Effect of Osmotic Concentration On Hatching of Some Plant Parasitic Nematodes

Effect of Osmotic Concentration On Hatching of Some Plant Parasitic Nematodes EFFECT OF OSMOTIC CONCENTRATION ON HATCHING OF SOME PLANT PARASITIC NEMATODES BY VICTOR H. DROPKIN, GEORGE C. MARTIN, AND ROBERT W. JOHNSON1) Nematode Research Laboratory, 3985 Union Ave., Seaford, New York, U.S.A. The ability of plant parasitic nematodes to survive in soil between successive host plant generations is well known, for example, in Hetero- dera and Ditylenchus. However, we know little about the physiological mechanisms that operate in these and other genera in response to en- vironmental stresses. The present study shows that the response of certain nematode eggs to an environmental factor, moisture stress, enables the organisms to survive long periods of drought in the soil. Our work began with an observation (by G.C.M.) that larvae of Meloidogyne javanica (Treub, 1885) Chitwood, 1949 failed to emerge from eggs kept in dilute fertilizer solutions. This led to a determination of the exact concentration of NaCI necessary to prevent hatching of root-knot nematodes (Meloidogyite sp. ) and to an examination of the effect of other salts and of dextrose. A detailed study of hatching cur- ves and recovery from inhibition was also made on eggs of Heterodera rostochiensis Wollenweber, 1923 in graded concentrations of NaCI and Ca ( NO3 http://www.deepdyve.com/assets/images/DeepDyve-Logo-lg.png Nematologica Brill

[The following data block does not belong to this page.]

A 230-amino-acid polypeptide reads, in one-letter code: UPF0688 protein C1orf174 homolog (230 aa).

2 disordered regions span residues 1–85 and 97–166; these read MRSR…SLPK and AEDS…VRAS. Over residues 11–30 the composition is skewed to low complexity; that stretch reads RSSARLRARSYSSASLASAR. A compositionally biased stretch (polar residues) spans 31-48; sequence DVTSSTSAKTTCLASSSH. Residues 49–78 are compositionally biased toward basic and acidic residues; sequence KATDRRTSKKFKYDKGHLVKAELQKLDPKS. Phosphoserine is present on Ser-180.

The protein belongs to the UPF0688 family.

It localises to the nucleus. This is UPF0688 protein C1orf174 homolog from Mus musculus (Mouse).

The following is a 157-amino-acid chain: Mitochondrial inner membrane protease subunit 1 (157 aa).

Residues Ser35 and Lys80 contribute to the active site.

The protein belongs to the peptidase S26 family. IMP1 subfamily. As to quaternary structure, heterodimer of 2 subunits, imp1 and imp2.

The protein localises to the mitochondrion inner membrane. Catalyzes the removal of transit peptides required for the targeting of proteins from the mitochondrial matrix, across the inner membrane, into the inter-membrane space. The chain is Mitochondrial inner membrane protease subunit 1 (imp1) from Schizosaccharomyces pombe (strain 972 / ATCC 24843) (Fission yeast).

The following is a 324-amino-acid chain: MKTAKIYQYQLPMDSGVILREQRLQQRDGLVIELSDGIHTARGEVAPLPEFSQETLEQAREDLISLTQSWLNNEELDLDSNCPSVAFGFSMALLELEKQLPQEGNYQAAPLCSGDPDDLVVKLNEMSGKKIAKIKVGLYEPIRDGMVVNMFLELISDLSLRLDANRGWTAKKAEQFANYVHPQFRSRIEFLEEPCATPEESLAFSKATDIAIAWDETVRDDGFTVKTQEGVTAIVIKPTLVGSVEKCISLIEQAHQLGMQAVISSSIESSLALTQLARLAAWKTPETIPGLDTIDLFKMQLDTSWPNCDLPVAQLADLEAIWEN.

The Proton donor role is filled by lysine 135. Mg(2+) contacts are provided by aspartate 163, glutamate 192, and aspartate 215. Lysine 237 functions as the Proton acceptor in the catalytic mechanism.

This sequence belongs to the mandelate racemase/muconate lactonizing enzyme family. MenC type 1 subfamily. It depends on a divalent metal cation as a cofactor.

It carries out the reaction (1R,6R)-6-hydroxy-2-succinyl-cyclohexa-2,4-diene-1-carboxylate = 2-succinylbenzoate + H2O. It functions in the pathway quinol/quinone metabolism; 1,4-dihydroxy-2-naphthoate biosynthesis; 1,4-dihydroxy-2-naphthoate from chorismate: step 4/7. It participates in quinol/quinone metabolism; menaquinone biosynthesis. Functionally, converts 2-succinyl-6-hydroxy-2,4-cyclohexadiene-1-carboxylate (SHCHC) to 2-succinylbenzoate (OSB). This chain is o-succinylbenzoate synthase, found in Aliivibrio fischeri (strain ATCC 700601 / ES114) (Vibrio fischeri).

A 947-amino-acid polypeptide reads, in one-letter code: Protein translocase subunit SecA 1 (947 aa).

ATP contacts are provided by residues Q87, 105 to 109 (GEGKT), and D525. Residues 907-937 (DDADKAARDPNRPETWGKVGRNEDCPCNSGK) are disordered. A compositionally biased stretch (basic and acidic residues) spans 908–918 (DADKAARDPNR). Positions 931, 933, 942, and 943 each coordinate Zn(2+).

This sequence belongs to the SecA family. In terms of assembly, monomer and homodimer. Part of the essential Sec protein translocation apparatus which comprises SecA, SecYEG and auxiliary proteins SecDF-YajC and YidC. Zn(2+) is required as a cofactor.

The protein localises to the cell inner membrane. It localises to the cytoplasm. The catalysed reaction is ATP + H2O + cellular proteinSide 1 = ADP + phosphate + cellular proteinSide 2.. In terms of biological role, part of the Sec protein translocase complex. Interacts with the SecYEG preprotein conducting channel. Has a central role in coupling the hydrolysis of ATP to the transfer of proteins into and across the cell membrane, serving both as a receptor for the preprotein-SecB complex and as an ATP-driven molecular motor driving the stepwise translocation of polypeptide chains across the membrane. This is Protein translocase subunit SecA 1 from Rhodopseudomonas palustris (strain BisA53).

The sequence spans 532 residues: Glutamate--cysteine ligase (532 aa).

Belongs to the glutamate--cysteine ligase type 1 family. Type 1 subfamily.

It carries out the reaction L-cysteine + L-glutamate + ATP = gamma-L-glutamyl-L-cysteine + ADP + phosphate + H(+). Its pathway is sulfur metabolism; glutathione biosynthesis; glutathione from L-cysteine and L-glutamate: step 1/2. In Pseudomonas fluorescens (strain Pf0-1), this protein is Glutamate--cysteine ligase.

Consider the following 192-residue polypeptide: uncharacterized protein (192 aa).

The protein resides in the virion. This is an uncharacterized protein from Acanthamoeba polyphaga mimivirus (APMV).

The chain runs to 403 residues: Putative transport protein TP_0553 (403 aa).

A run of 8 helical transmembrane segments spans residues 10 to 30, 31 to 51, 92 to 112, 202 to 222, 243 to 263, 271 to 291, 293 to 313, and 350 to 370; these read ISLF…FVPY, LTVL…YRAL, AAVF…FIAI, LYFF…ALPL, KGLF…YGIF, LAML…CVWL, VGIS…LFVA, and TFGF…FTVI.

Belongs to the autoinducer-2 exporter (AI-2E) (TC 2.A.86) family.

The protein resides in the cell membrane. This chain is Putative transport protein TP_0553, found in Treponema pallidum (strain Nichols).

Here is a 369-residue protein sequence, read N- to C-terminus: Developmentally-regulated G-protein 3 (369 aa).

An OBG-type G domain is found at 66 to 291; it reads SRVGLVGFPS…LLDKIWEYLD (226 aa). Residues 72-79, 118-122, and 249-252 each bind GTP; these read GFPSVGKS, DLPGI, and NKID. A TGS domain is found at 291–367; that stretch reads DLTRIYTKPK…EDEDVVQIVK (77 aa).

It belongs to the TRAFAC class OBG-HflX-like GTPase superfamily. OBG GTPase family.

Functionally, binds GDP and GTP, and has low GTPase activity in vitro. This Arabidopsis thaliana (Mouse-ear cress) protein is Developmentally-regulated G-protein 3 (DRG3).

Effect of Osmotic Concentration On Hatching of Some Plant Parasitic Nematodes

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Publisher
Brill
Copyright
© 1958 Koninklijke Brill NV, Leiden, The Netherlands
ISSN
0028-2596
eISSN
1875-2926
D.O.I.
10.1163/187529258X00193
Publisher site
See Article on Publisher Site

Abstract

EFFECT OF OSMOTIC CONCENTRATION ON HATCHING OF SOME PLANT PARASITIC NEMATODES BY VICTOR H. DROPKIN, GEORGE C. MARTIN, AND ROBERT W. JOHNSON1) Nematode Research Laboratory, 3985 Union Ave., Seaford, New York, U.S.A. The ability of plant parasitic nematodes to survive in soil between successive host plant generations is well known, for example, in Hetero- dera and Ditylenchus. However, we know little about the physiological mechanisms that operate in these and other genera in response to en- vironmental stresses. The present study shows that the response of certain nematode eggs to an environmental factor, moisture stress, enables the organisms to survive long periods of drought in the soil. Our work began with an observation (by G.C.M.) that larvae of Meloidogyne javanica (Treub, 1885) Chitwood, 1949 failed to emerge from eggs kept in dilute fertilizer solutions. This led to a determination of the exact concentration of NaCI necessary to prevent hatching of root-knot nematodes (Meloidogyite sp. ) and to an examination of the effect of other salts and of dextrose. A detailed study of hatching cur- ves and recovery from inhibition was also made on eggs of Heterodera rostochiensis Wollenweber, 1923 in graded concentrations of NaCI and Ca ( NO3

Journal

NematologicaBrill

Published: Jan 1, 1958

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